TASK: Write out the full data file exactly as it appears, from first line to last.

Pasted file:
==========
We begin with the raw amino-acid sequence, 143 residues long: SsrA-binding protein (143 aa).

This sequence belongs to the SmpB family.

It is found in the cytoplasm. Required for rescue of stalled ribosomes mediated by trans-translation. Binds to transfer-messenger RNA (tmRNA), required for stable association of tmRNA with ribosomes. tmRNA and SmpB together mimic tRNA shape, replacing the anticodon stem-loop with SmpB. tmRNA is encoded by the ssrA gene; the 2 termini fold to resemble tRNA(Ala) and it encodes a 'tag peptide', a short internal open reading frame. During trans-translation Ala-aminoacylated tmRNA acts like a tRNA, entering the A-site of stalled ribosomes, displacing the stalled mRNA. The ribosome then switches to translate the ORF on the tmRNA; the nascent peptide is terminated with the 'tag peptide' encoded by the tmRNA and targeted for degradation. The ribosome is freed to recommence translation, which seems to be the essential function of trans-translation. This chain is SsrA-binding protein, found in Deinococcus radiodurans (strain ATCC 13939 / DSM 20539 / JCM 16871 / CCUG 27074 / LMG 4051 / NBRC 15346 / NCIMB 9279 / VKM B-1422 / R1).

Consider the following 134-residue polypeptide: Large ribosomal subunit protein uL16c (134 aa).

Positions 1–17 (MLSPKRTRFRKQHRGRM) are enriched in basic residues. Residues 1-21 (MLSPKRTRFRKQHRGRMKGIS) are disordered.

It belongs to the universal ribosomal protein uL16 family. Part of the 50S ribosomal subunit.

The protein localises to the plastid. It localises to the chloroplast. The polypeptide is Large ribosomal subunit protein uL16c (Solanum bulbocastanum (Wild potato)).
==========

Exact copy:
We begin with the raw amino-acid sequence, 143 residues long: SsrA-binding protein (143 aa).

This sequence belongs to the SmpB family.

It is found in the cytoplasm. Required for rescue of stalled ribosomes mediated by trans-translation. Binds to transfer-messenger RNA (tmRNA), required for stable association of tmRNA with ribosomes. tmRNA and SmpB together mimic tRNA shape, replacing the anticodon stem-loop with SmpB. tmRNA is encoded by the ssrA gene; the 2 termini fold to resemble tRNA(Ala) and it encodes a 'tag peptide', a short internal open reading frame. During trans-translation Ala-aminoacylated tmRNA acts like a tRNA, entering the A-site of stalled ribosomes, displacing the stalled mRNA. The ribosome then switches to translate the ORF on the tmRNA; the nascent peptide is terminated with the 'tag peptide' encoded by the tmRNA and targeted for degradation. The ribosome is freed to recommence translation, which seems to be the essential function of trans-translation. This chain is SsrA-binding protein, found in Deinococcus radiodurans (strain ATCC 13939 / DSM 20539 / JCM 16871 / CCUG 27074 / LMG 4051 / NBRC 15346 / NCIMB 9279 / VKM B-1422 / R1).

Consider the following 134-residue polypeptide: Large ribosomal subunit protein uL16c (134 aa).

Positions 1–17 (MLSPKRTRFRKQHRGRM) are enriched in basic residues. Residues 1-21 (MLSPKRTRFRKQHRGRMKGIS) are disordered.

It belongs to the universal ribosomal protein uL16 family. Part of the 50S ribosomal subunit.

The protein localises to the plastid. It localises to the chloroplast. The polypeptide is Large ribosomal subunit protein uL16c (Solanum bulbocastanum (Wild potato)).